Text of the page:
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Holistic Care: Spirituality and Alzheimer's


Updated November 30, 2012

Holistic care is way to view a person and her health challenges in a way that recognizes the whole person- body, mind and spirit. There is an increasing emphasis on assessing and treating people holistically, and this needs to be extended to those with Alzheimer's and related dementias as well.

In mainstream society, we're pretty good at addressing the body perspective. For example, we may look at the physical changes someone experiences, or the benefits of physical exercise for people with dementia. We might identify different declines in physical functioning based on which stage of Alzheimer's the person is in: early, middle or late. There are also lots of resources available to assess pain in people with dementia, and traditional medicine offers many options to treat that discomfort.

We also generally do an adequate job of addressing the mind perspective, especially in Alzheimer's. There are many screening tests that assess cognitive functioning such as the verbal fluency test, Stroop test, the Mini Mental State Exam, and more. We place a lot of emphasis on memory functioning, and are doing a better job overall with offering education about dementia to patients and their families so they know what to expect.

What we're not always so thorough with is assessing, addressing and understanding the spiritual aspect of people with dementia. For many people, the spiritual and religious aspect of the their lives are extremely important; yet, minimal attention might paid to these areas.

Hospitals and other organizations have, however, made small gains in this area in the last several years. For example, organizations like The Joint Commission (formerly the Joint Commission on Accreditation of Healthcare Organizations (JCAHO)) requires a spiritual assessment upon admission to a nursing home. That spiritual assessment may be minimal, such as asking if there is a faith background patients would like to specify in their medical chart, or it may consist of more in-depth questions. Some healthcare organizations such as hospitals or nursing homes employ a chaplain to spend time with patients or families who request those services.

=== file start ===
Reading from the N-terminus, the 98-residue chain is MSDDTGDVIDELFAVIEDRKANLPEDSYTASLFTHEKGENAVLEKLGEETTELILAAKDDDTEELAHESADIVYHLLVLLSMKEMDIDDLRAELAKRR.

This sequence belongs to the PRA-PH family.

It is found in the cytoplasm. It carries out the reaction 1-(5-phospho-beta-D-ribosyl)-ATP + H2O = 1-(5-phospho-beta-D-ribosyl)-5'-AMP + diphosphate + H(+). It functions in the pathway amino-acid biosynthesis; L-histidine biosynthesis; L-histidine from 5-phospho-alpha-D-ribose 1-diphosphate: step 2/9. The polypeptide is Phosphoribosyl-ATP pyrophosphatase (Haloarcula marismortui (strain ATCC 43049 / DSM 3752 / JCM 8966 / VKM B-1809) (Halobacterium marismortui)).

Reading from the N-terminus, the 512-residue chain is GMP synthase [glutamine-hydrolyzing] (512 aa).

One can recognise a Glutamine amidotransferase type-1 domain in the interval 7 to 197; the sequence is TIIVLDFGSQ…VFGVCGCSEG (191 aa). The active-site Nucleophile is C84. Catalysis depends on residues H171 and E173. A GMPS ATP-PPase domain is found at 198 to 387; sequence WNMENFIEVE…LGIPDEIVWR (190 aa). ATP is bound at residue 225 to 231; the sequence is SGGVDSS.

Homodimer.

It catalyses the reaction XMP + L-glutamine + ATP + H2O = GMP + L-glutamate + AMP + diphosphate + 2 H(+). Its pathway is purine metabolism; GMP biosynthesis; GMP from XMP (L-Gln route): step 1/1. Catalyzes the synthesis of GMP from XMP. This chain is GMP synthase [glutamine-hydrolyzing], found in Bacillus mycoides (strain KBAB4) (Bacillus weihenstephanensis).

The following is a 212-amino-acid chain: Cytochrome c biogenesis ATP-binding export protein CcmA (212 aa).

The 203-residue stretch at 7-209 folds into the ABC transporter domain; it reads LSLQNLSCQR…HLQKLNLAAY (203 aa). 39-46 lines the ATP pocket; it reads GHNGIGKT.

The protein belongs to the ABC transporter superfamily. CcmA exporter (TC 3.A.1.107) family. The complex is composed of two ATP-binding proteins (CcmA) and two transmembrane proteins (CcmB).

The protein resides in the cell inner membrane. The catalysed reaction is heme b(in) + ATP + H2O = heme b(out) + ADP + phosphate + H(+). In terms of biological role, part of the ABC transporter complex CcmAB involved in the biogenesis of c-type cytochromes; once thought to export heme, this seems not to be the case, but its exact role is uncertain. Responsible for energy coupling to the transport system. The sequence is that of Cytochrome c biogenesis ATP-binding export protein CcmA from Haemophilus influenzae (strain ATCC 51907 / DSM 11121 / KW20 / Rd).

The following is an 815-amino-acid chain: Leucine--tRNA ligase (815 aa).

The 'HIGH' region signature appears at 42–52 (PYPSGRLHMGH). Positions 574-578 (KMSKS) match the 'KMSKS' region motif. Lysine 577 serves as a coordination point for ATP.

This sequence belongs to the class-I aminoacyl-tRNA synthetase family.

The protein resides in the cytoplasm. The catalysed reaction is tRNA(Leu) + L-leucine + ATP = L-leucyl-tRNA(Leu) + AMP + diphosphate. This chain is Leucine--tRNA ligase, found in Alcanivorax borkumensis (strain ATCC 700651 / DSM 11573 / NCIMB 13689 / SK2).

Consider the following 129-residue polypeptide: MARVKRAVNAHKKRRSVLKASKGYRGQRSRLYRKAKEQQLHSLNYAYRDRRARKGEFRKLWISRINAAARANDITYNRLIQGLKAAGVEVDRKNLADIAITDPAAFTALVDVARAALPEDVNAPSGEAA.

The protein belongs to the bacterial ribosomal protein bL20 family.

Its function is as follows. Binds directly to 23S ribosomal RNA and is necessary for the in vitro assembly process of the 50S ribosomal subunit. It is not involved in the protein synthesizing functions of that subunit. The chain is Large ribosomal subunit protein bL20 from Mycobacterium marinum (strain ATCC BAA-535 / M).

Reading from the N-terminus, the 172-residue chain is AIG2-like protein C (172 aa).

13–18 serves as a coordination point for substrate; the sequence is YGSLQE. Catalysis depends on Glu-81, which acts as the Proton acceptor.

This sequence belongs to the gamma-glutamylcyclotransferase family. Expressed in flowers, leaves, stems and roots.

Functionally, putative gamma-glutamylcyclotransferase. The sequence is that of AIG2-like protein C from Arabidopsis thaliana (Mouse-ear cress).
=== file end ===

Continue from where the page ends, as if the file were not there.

Barriers to Addressing Spiritual Needs in Dementia

  • A Desire to Not Offend

    Some caregivers avoid asking any spiritually-related questions because they want to avoid offending the person or her family members. They might be concerned that the patient would view this topic as a very personal aspect that they might not want to share with others, although the opposite may also be the case.

  • Uncertainty of What to Ask

    Others might desire to address the area, but have no idea where to start this type of conversation. It's not quite as easy as saying, "Do you have any pain today?" or looking at a lab report and noticing a value that's outside of the normal limits.

  • Lack of Training

    Similar to the uncertainty noted above, very little if any training on addressing the spiritual needs of people with dementia is offered. If you're a professional in the field, it might be easy for you to recall a recent training on infection control practices or addressing challenging behaviors in Alzheimer's, but when's the last time you had any type of training in this area?

  • Discomfort or Incongruence with Your Patient's Faith

    You might avoid this topic altogether because you believe differently than your patient does. It's important to remember that whether you are completely comfortable with faith and spirituality or adamantly opposed and distinctly uncomfortable, this is about the person with Alzheimer's, not you. You're not there to push your own faith on that person, and you're not there to deny them the encouragement and comfort it provides for them.


Alzheimer's Association. End of Life. Accessed November 29, 2012. http://www.alz.org/documents/ct/B3_End_of_Life.pdf

Alzheimer Scotland. Palliative care needs of people with dementia. Accessed November 29, 2012. http://www.alzscot.org/pages/policy/palliativecare.htm

Catholic Medical Quarterly. The Journal of the Catholic Medical Association (UK). Accessed November 29, 2012. http://www.cmq.org.uk/CMQ/2011/04-spiritual-needs-dementia.html

Social Care Institute for Excellence. Dementia Gateway: Getting to know the person with dementia. Exploring spiritual needs. Accessed November 29, 2012. http://www.scie.org.uk/publications/dementia/know/spiritual.asp

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